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Evolution of biparental care in tropical frogs

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The Evolution of biparental care in tropical frogs is the evolution of the behaviour of a parental care system in frogs in which both the mother and father raise their offspring.

Contents

Evolution

Many tropical frogs have developed a parental care system where both the mother and father partake in raising their offspring. The evolution of biparental care, which is the joint effort of both parents, is a topic that is still under investigation. Biparentalism arose in some species of tropical frogs as a result of ecological conditions, the differences between the sexes, and their natural tendencies.

Male parental care could have served as the basis for the development of biparental care. Phylogenetic evidence shows that male parental care is the ancestral strategy in Dendrobates. Currently there are Dendrobates species, such as D. ventrimaculatus and D. fantasticus, that exhibit biparental care. The trend of using males to guard or brood eggs for biparental care or paternal care can be understood from the perspective of the female. After oviposition, or when the eggs are laid, the females need to replenish their bodies that have been dedicated to nurturing the eggs before they can mate again. Brooding by the females would delay the opportunity to mate by about two to four weeks.Since this outcome would cause many males to compete for a few females that are able to mate, the males are favored for the brooding.

Environment

The environment can have a substantial impact on the uses of parental care. Not all tropical frogs have the ability to lay their eggs plainly on land or plants. Tropical frogs can choose from a variety of water sources, such as lakes, streams, and small puddles. There is greater risk involved with reproducing in bigger bodies of water because of the higher likelihood of fish and other aquatic predators being there. Instead, frogs can choose to place eggs in phytotelmata. However, there is a trade-off that comes with electing a smaller water source. Not much sunlight reaches these locations, so algae and other food sources cannot grow to feed the inhabitants. Tropical frogs must use alternative methods of feeding their tadpole offspring. In the case of using phytotelmata, it is very difficult for one parent to guard and feed his or her offspring in possibly several different places. Roles performed by both parents provide a great advantage to the offspring. As seen in the Amazon Rain Forrest, the different size of the bodies of water chosen for breeding correlates with the amount of biparental care in two very similar species of the Ranitomeya genus. Ranitomeya imitator favors smaller pools and uses biparental care. Conversely, Ranitomeya variabilis utilizes larger bodies of water for breeding and only males take part in parental care. The ecologic aspects of a species habitat can have significant impacts on the type of parental care exhibited.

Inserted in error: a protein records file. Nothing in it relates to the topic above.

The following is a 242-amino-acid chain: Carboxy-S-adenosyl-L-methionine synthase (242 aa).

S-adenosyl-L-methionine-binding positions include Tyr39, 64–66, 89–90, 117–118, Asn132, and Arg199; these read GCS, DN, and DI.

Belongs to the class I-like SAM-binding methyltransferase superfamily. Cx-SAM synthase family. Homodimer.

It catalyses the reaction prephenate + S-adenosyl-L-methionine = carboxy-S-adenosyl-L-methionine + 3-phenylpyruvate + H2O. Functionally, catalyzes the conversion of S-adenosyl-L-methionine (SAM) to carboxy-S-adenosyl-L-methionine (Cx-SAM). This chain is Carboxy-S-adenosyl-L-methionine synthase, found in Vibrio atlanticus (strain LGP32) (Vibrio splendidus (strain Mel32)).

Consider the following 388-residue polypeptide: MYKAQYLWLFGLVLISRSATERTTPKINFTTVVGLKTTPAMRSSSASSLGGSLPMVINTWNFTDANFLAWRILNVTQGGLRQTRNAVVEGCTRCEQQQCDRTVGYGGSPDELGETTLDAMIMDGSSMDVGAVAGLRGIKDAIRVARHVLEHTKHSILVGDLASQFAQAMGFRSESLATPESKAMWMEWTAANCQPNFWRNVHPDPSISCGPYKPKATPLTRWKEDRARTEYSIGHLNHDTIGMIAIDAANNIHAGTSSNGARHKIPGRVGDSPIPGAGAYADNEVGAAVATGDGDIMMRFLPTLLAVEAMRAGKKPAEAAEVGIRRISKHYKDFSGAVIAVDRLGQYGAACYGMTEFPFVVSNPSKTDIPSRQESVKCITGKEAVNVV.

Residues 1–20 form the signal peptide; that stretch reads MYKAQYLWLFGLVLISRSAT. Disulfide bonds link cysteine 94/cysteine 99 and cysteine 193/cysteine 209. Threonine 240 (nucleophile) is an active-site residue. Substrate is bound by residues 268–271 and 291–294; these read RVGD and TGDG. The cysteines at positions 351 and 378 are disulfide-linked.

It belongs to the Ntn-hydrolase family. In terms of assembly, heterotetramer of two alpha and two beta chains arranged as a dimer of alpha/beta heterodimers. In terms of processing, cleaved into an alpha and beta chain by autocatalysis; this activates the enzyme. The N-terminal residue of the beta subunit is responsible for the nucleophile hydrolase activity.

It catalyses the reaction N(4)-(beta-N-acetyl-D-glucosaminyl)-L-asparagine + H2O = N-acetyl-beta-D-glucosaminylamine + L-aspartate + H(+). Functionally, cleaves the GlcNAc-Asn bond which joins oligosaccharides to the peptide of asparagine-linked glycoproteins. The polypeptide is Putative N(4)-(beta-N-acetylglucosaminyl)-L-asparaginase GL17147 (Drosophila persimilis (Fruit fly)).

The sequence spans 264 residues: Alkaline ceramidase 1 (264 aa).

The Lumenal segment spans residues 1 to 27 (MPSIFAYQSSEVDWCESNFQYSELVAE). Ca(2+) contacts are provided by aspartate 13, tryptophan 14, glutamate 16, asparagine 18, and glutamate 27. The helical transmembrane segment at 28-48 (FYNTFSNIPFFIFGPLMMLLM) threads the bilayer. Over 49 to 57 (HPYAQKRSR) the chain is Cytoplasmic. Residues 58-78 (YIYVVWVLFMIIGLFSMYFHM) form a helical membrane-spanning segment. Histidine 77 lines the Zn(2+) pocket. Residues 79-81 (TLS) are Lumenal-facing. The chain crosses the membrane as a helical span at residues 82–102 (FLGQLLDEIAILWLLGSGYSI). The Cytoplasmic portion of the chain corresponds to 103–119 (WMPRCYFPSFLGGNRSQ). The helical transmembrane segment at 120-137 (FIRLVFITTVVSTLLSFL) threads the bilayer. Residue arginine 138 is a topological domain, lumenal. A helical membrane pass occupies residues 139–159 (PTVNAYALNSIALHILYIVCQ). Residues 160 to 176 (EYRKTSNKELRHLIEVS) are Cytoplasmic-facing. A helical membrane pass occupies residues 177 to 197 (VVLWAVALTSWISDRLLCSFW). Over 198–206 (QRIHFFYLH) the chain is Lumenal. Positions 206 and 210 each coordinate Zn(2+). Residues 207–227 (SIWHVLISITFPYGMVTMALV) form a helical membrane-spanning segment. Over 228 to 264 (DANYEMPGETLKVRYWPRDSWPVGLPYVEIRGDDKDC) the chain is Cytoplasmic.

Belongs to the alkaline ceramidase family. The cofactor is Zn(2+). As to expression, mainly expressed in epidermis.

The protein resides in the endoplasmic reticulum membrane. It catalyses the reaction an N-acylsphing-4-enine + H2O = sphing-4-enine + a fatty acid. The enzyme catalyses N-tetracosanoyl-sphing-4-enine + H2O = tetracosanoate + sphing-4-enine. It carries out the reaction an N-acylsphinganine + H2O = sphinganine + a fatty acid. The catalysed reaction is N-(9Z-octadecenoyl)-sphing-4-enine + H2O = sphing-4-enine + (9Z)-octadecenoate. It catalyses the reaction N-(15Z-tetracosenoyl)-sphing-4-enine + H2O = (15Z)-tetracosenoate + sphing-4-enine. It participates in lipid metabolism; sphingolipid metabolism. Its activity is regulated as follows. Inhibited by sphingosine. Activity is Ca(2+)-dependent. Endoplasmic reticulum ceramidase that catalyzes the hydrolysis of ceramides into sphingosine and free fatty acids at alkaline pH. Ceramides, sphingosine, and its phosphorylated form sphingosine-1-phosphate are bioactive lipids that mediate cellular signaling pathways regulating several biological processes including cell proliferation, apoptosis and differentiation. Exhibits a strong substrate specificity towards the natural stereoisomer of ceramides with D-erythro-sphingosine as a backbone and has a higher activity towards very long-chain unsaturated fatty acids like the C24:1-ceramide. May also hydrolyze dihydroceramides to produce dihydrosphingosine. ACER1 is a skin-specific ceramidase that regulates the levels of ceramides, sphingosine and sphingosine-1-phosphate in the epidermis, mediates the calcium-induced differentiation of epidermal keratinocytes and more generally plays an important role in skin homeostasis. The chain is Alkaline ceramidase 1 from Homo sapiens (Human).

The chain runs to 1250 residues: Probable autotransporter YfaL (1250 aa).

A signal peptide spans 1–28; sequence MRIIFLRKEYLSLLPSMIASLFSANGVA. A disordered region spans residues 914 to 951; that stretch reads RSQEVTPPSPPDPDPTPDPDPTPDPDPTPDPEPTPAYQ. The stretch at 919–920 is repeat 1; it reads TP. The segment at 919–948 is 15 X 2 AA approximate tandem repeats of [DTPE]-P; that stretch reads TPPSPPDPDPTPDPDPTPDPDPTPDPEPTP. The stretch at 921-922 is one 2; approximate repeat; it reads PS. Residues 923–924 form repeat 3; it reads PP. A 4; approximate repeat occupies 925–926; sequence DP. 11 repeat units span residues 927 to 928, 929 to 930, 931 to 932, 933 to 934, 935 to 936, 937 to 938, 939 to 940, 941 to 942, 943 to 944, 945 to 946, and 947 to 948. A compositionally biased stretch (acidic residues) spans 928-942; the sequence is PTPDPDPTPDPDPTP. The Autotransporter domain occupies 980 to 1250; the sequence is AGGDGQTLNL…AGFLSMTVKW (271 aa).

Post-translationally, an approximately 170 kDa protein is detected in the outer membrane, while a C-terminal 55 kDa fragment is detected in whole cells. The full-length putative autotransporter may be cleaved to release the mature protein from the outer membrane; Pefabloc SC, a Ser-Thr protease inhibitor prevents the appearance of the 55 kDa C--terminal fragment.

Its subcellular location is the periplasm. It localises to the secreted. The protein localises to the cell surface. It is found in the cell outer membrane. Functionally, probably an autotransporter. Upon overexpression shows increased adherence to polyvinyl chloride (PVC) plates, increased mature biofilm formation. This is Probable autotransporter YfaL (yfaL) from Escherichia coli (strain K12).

Competition

Trophic egg feeding plays a key role in the ability of frogs to breed in smaller bodies of water that lack food sources. Many species of tropical frogs have an inherent nature of cannibalism, such as Dendrobates vanzolinii, that allow their tadpoles to utilize the eggs for nourishment. With a male guarding the eggs, an intermediate step to developing biparental care may have been using the eggs from a mating with another female to feed existing tadpoles. Males could direct where the eggs should be positioned, and then he could move them into the water that holds his tadpole offspring. This polygynous relationship puts a cost on the female because she loses eggs to benefit offspring that are not her own. It is possible that the female could counter this effect by participating in biparental care with her mate. Also, since there may be a lack of males, females could benefit from attacking other clutches that her mate might have fertilized. Eliminating competition of a female’s offspring might result in higher survival of those she is trying to protect. Females have been seen eating other females’ eggs in captivity by certain species, such as Dendrobates auratus. This intrasexual competition among the females might have been another important driving force for bringing about biparental care. Multiple factors contributed to the evolution of biparental care in some species of tropical frogs.

References

Evolution of biparental care in tropical frogs Wikipedia


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